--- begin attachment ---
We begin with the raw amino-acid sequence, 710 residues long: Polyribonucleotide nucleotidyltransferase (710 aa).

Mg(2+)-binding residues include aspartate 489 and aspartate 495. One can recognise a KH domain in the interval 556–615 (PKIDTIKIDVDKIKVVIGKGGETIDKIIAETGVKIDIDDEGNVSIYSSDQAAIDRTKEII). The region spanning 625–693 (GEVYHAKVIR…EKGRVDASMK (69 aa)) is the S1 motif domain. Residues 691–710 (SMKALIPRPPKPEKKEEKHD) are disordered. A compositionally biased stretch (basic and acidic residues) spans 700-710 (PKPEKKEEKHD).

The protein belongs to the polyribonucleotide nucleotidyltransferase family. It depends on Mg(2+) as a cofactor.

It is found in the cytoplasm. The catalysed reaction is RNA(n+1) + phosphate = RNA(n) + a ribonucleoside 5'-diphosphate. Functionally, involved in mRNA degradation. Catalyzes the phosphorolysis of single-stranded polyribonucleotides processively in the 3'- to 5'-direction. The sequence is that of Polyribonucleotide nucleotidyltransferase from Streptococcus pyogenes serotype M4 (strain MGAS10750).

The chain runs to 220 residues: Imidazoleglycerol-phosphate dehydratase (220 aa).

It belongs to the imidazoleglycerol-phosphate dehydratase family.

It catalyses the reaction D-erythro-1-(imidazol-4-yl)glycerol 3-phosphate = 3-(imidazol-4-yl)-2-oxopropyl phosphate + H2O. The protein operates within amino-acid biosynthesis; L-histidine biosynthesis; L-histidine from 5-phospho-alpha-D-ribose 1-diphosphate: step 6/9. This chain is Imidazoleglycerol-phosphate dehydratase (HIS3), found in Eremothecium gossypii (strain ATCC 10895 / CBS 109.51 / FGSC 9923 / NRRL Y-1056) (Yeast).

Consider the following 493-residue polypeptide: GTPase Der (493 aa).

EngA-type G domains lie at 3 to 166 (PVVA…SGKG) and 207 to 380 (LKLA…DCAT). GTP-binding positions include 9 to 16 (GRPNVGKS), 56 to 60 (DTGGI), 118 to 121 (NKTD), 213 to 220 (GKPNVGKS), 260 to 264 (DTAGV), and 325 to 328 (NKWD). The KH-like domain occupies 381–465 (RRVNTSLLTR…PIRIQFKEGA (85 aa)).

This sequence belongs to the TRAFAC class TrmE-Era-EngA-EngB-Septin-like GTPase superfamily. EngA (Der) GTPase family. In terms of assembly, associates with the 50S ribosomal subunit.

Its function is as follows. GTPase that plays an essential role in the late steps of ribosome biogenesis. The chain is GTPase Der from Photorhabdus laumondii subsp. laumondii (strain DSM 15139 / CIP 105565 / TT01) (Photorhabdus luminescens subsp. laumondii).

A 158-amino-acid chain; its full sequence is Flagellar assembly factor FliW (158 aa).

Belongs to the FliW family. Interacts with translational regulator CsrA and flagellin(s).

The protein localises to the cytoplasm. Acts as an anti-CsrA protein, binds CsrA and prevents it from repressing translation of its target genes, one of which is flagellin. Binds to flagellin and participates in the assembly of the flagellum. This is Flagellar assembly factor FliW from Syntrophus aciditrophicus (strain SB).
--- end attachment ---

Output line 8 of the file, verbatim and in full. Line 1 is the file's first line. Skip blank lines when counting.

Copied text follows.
Consider the following 493-residue polypeptide: GTPase Der (493 aa).